SEN. HILLARY Rodham Clinton (D-N.Y.) has decided that her presidential campaign will reveal the identities of its major fundraisers, after all. This is welcome news for the conduct of the 2008 race, during which big bundlers -- the well-connected fundraisers who can help collect $100,000, $200,000 or even $1 million in donations -- will be more important than ever.
With Ms. Clinton's change of heart, the top-tier contenders of both parties -- Democrats Clinton, Barack Obama and John Edwards, and Republicans John McCain, Rudolph W. Giuliani and Mitt Romney -- have agreed to identify their chief campaign underwriters. The Clinton campaign said she would release the names of her big bundlers at amounts such as $100,000 or $200,000. We trust that as those bundles swell in size -- the Clinton campaign has tasked its top fundraisers with bringing in $1 million or more -- the levels of disclosure will rise accordingly, for the Clinton campaign and its rivals. With more private money than ever being raised and spent, this information is critical to campaign finance disclosure.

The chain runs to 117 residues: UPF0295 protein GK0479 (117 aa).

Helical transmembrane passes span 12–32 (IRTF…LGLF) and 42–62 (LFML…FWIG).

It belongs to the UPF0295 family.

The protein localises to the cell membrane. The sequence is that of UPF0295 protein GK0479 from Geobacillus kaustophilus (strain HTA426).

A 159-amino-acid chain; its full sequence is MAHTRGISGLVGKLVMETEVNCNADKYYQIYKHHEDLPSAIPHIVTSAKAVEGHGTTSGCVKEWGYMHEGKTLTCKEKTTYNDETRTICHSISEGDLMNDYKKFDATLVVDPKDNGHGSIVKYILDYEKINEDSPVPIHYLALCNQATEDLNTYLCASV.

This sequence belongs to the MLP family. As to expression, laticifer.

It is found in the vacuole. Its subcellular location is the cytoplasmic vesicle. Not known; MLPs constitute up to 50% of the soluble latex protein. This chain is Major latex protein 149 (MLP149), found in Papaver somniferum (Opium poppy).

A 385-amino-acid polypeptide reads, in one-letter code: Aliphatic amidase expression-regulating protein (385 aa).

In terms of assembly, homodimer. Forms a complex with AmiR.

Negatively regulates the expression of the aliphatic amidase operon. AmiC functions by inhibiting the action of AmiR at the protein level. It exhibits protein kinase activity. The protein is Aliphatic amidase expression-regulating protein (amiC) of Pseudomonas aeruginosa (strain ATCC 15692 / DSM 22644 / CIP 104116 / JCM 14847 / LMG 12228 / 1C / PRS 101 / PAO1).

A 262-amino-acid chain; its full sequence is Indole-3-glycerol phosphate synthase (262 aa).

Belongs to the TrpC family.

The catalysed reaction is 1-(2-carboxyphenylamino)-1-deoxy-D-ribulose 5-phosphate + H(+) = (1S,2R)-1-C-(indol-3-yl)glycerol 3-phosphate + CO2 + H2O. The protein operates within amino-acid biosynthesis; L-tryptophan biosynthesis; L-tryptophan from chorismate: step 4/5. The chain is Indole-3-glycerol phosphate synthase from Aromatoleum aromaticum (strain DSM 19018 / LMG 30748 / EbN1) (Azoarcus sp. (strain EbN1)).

But it makes no sense for such disclosure to be left to the whim or goodwill of individual campaigns; it should be required by law. The click of a mouse can summon a blizzard of campaign finance data. Yet the most critical information -- the identities of the true financiers of the campaigns and the amounts they have brought in -- remains obscure, available only if campaigns deign to provide it.
In 2008, it appears, most of them will. But it is a shaky campaign finance disclosure system that relies on the good sense of candidates. The law could easily be tweaked and tightened to require candidates to report the information they already possess.